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Carla Geurts and Kirsten Vlieghuis, both NED, were in the lead at the 50. At the 100 Geurts was still ahead with Michelle Smith, IRL, moving up on the leaders.

Dagmar Hase, GER, began her drive moving to third. Smith moved ahead after the 200, and had a body length lead at the 250. It was a battle for second among Geurts, Vleighuis, Hase and Claudia Poll, CRC. Smith had a lead of two body lengths at 300. Hase was second at 350.

Smith won in 4:07.35, Hase was second in 4:08.30 and Vlieghuis was third in 4:08.70. Kerstin Kielgass, GER, closed in at the finish just short of the podium.

Michelle Smith, IRL, basking in her second gold medal, now become the focus of controversy. The Americans were upset that she was allowed to enter the event, which then cost Janet Evans a spot in the final. Then there was the issue of her rapid improvement.

Speedo's Aquablade worn by Michelle Smith
For larger 64k photo click on image. Photo © Marco Chiesa

"Ireland does not have a great tradition in swimming. We don't have great facilities-we don't have any 50 m pools. To make it this far I've had to overcome some obstacles. I had to move to Holland. I moved away from my family. I had to make some sacrifices."

Dagmar Hase, GER, who won this race in 1992 added silver here. "In the end I am happy with the results. When I think about the 200 yesterday (she won the bronze), I feel tired. Michelle Smith had a great swim and deserved the gold medal."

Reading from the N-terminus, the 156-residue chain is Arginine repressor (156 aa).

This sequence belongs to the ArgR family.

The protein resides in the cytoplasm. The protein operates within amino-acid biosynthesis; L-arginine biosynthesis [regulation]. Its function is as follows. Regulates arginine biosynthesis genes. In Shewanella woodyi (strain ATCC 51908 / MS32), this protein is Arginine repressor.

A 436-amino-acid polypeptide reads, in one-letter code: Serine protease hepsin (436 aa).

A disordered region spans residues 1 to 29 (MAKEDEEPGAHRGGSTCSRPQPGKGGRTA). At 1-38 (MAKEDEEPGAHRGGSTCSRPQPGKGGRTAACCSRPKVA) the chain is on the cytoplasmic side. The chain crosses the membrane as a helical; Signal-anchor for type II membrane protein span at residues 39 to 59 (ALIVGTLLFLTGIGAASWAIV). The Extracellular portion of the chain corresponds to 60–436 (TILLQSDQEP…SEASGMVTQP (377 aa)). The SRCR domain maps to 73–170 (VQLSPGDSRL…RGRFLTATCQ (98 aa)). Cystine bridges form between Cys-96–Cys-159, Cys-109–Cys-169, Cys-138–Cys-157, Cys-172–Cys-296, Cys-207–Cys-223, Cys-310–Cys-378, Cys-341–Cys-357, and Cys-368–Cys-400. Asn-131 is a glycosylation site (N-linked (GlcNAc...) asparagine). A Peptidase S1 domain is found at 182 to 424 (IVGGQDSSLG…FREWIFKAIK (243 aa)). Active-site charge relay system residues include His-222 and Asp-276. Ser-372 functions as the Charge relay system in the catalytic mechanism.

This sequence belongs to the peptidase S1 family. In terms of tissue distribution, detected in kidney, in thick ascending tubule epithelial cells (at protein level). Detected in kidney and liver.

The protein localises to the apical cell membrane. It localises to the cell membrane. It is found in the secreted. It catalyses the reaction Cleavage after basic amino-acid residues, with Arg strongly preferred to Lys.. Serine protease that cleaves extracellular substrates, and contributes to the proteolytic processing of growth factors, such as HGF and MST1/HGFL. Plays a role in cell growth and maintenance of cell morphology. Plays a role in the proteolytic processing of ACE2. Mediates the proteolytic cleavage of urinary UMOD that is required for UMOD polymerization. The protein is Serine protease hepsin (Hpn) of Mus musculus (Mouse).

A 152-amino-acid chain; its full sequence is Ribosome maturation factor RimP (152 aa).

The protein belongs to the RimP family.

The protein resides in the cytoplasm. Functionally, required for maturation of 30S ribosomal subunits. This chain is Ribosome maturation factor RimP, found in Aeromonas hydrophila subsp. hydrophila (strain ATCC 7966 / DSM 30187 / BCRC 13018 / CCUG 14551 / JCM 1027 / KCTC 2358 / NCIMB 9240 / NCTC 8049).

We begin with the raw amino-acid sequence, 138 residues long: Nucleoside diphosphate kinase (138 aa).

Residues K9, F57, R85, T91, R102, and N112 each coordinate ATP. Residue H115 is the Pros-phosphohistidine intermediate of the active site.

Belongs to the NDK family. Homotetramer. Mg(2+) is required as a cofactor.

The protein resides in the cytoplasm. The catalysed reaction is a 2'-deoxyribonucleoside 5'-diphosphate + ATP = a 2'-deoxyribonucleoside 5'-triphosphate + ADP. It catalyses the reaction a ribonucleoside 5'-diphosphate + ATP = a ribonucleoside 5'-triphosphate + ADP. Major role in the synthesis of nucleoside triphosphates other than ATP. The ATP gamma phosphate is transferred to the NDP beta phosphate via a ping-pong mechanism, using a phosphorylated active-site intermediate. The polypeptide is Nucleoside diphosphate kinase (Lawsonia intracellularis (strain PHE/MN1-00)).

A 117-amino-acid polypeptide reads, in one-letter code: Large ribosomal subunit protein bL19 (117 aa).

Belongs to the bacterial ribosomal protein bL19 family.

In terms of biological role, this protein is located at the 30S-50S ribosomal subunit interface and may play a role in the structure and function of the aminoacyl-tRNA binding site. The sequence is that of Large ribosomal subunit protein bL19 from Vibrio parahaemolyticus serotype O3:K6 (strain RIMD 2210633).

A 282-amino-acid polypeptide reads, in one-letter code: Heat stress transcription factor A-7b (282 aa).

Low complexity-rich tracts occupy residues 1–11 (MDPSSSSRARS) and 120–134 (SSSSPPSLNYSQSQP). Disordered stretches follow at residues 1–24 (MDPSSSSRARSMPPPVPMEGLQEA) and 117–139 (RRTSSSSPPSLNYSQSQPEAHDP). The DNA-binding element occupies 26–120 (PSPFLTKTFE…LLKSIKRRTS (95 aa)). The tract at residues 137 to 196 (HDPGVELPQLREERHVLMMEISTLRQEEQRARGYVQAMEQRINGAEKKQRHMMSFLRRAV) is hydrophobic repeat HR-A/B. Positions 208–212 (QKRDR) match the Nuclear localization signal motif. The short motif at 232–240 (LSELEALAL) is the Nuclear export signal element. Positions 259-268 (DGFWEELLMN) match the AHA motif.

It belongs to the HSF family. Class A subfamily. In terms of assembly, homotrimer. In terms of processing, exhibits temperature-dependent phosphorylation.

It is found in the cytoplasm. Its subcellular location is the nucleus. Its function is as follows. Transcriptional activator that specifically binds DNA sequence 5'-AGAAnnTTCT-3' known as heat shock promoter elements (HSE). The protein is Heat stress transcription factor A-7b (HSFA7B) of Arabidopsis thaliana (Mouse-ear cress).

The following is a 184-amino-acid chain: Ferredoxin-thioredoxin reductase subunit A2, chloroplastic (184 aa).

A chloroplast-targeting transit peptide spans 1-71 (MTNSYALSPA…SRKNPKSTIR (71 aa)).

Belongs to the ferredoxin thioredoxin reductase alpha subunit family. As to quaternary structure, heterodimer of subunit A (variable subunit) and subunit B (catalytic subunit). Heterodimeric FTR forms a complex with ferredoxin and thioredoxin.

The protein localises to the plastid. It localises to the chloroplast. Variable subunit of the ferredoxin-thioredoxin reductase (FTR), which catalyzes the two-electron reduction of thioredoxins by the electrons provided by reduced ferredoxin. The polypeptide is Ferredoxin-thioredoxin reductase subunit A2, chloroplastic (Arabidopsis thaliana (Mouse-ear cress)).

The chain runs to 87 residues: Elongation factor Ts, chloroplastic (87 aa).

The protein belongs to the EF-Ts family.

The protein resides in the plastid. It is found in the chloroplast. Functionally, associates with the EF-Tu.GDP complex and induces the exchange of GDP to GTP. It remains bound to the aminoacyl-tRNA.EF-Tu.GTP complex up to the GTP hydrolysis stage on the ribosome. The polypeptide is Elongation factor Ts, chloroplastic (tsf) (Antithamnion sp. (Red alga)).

When asked about doping control in Germany, "It's very tight and tough. I think I am tested at least once a month no matter where I go the drug testers go with us on the plane."

On Michelle Smith's performance here, "She was a double gold medallist at last year's European Championships, but I was still surprised."

Kirsten Vlieghuid, NED, bronze medal winner said, "It's great, I am so excited. It's a national record which stood since 1977, the year after I was born.

Asked about doping control, "I've been tested three times in the last three or four months."

How the race was split:
Smith 1:00.75 2:03.55 3:04.65 4:07.25
Hase 1:00.96 2:04.00 3:07.08 4:08.30
Vlieghuis 1:00.50 2:04.09 3:07.20 4:08.70
Kielgass 1:01.95 2:05.63 3:08.39 4:09.83

In the prelims three of the top seeds failed to make the finals but Michelle Smith, IRL winner of the 400 I.M. who wasn't even entered qualified second.

The controversial decision to allow Smith to swim was done by the IOC overturning a decision by FINA to not allow her to swim, as Smith's qualifying swim was done on July 7 after the entry deadline of July 5.